Tom Tyler, Matt Katsaros, Tracey Meares & Sudhir Venkatesh
Social media platforms can be regulated through procedural-justice-based rules enforcement.
The purpose of these studies is to examine whether the procedural justice of a social media platform enforcement system for content moderation shapes offenders' post-message takedown recidivism rates. Methods Users whose posts have been removed from the platform (taken down) for rule violations evaluate the justice of the platform enforcement procedure. The impact of those evaluations upon subsequent rule violations is measured. In addition, in study 2, users are randomly assigned to receive a message emphasizing the procedural justice of platform procedures and the impact of that message upon subsequent rule violations is assessed. Results In both studies, users who indicate that the procedures involved in the removal of their post have been fair are less likely to post new violating content in the future. In addition, those users who receive a message emphasizing the procedural justice of the platform’s mechanisms of enforcement are less likely to post new violating content in the future in comparison to those users randomly chosen to be no-message controls. Conclusions Social media platforms are under government and public pressure to regulate the content of the posts that appear on their sites. One enforcement strategy that has been found to be effective in legal settings is to encourage self-regulation through procedural-justice-based approaches to rule enforcement. This paper tests the viability of extending these approaches to social media platforms. Results of both studies suggest that a strategy of encouraging self-regulation by the use of procedures that users rate as being just can successfully lower recidivism rates in a social media setting.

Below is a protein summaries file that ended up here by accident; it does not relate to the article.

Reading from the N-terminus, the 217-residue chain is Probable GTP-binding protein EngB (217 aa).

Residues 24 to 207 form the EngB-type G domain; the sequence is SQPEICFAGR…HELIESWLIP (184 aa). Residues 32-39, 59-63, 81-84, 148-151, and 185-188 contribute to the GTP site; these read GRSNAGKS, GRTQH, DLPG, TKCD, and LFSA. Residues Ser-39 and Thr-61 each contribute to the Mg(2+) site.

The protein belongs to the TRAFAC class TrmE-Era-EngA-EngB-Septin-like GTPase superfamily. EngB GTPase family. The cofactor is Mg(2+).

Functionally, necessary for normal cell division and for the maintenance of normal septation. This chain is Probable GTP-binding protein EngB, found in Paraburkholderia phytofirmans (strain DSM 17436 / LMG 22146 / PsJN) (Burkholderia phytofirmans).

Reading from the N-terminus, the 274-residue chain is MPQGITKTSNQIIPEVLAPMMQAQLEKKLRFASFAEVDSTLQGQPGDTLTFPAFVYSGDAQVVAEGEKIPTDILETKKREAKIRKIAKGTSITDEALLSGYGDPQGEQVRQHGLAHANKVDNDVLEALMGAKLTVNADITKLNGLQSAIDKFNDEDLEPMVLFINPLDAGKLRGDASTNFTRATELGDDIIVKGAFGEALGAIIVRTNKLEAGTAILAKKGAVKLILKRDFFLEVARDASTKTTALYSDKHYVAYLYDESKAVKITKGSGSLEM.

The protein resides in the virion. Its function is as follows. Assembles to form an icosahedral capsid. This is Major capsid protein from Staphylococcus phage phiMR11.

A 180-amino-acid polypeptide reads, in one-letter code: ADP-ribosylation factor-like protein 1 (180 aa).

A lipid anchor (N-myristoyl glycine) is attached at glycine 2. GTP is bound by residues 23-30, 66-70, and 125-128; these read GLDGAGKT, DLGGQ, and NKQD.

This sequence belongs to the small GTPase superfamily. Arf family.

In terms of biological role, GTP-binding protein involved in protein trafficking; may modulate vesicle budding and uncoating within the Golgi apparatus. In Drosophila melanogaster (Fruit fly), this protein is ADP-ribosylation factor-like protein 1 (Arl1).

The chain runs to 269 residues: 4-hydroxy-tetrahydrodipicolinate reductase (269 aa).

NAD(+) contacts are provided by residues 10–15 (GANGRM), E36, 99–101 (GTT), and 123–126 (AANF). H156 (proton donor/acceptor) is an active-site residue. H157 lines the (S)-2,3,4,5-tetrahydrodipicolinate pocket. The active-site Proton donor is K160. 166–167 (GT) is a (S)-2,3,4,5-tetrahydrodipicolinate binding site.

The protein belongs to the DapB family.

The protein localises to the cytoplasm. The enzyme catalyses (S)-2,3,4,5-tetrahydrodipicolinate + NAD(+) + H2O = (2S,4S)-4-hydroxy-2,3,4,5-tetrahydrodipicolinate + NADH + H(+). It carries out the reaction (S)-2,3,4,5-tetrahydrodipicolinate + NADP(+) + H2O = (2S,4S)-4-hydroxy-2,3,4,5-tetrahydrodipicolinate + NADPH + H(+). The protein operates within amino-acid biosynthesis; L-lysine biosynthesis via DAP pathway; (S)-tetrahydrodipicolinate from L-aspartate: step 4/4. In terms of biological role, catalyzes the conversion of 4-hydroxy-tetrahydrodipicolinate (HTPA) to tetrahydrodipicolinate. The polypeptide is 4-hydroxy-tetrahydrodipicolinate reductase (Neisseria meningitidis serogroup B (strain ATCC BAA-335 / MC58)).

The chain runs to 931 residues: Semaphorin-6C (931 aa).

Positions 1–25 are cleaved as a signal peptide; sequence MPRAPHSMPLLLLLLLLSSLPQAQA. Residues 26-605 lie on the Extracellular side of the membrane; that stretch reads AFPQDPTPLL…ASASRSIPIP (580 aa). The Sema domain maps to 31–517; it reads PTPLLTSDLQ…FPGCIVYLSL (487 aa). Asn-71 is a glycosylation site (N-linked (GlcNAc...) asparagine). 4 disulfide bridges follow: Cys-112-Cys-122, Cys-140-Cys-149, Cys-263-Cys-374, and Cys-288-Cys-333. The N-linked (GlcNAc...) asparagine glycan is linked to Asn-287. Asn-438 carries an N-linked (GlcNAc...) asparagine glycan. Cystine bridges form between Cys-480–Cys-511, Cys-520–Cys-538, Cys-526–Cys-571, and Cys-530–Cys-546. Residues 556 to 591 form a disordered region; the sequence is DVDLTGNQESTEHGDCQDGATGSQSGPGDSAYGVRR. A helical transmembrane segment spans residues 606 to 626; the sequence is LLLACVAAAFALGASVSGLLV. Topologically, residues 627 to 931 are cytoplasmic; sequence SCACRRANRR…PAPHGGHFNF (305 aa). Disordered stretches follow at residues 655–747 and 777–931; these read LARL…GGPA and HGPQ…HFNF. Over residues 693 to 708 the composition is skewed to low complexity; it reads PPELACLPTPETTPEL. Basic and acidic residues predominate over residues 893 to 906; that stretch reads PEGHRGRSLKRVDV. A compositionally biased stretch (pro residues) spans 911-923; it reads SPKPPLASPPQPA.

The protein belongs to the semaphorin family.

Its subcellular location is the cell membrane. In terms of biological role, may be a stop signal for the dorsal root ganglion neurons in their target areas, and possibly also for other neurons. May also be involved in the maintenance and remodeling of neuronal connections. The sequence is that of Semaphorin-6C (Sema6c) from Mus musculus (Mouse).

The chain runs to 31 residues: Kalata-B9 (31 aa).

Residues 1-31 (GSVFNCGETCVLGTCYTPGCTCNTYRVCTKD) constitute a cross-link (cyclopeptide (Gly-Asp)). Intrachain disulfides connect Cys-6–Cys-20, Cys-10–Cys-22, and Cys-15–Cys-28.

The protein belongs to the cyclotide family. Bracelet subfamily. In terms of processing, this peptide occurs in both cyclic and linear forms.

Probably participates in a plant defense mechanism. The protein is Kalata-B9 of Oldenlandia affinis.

Journal of Experimental Criminology
Tyler, T., Katsaros, M., Meares, T., & Venkatesh, S. (2019). Social media governance: can social media companies motivate voluntary rule following behavior among their users? In Journal of Experimental Criminology (Vol. 17, Issue 1, pp. 109–127). Springer Science and Business Media LLC. https://doi.org/10.1007/s11292-019-09392-z
The following papers were cited within this study.
The following papers were conducted after this paper's publication, and reference this exact study. They can be thought of as 'ensuing from' or 'being derived from' this study.